If an agitator pushes clothes around, then an impeller pushes water around. Impeller washers use less water and motion and rely on gravity to clean their loads. They are typically much gentler than agitators.
Famous for their stacking capabilities, front-load washers also don’t have an agitator. Rather, they tumble the clothes around as a means of moving them through the water.
Front-load washers have the most open space, with nothing whatsoever inside of the drum. While they are the safest cleaning machine for sleeping bags, some people find that the interior space in front-load machines is lacking. It’s possible that your sleeping bag may not even fit in a standard-sized front-load washer.
This method is best done in a bathtub to ensure there’s plenty of room for the sleeping bag.
- Fill the tub with warm or cool water and a small amount of gentle detergent that’s appropriate for either down or synthetic sleeping bags. The sleeping bag is harder to rinse if there are too many suds.
- Place the sleeping bag in the tub and gently work in the soap, thoroughly rubbing any highly dirty areas. Let the bag soak for at least an hour.
- Drain the tub and refill it with clean water for rinsing. Gently squeeze out the soap and let the bag sit for at least 15 minutes before draining.
- Carefully squeeze out excess water from the sleeping bag, and repeat the rinsing process until the bag is soap-free.
Machine Washing a Sleeping Bag
Just as with hand washing, make sure to use the appropriate soap for your sleeping bag. Wash it on a gentle cycle, and avoid using water that’s too hot. Consider adding a few other items to the load for a balanced spin cycle.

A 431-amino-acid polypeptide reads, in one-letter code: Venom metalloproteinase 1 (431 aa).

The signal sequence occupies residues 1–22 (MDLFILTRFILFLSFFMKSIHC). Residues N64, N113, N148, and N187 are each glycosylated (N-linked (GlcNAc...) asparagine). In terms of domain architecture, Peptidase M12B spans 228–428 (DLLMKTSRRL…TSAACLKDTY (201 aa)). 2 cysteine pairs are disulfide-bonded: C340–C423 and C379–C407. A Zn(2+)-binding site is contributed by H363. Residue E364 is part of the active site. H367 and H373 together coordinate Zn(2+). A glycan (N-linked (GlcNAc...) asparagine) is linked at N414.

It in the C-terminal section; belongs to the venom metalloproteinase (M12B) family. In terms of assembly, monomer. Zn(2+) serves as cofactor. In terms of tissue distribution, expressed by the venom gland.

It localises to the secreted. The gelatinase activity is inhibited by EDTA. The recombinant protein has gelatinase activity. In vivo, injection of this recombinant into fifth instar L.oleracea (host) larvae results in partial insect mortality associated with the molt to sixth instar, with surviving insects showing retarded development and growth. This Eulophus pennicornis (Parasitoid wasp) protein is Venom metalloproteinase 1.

Once the cycle is completed, run another rinse cycle or two to make sure all the soap is out. You can even run another full wash cycle without detergent.
Should you unzip a sleeping bag to wash it?
The sleeping bag should be partially zipped closed when washing it. This ensures the inside gets thoroughly cleaned.
Can you tumble dry sleeping bags?
It’s always best to air-dry a sleeping bag, though some can take a pass through the dryer. Always use the lowest heat setting when drying a sleeping bag. If the dryer is too hot, you risk melting the fabric or synthetic filling. Make sure the bag is completely dry before storing it.
A top load washer with an agitator gets in the way of a sleeping bag. As long as the agitator is removed, a sleeping bag can be washed in a top load washer. Though, your best bet is to wash it in a front-load machine where you have the most available open space.
Brigid Levi is a wife, mother, and freelance writer who enjoys a good DIY project and creating beautiful spaces within her home. From cleaning and organization hacks to home decor ideas, she loves helping people in their quest to turn a house into a home. Her hobbies include pretending to be Joanna Gaines while updating her home with her husband and performing in local theater productions.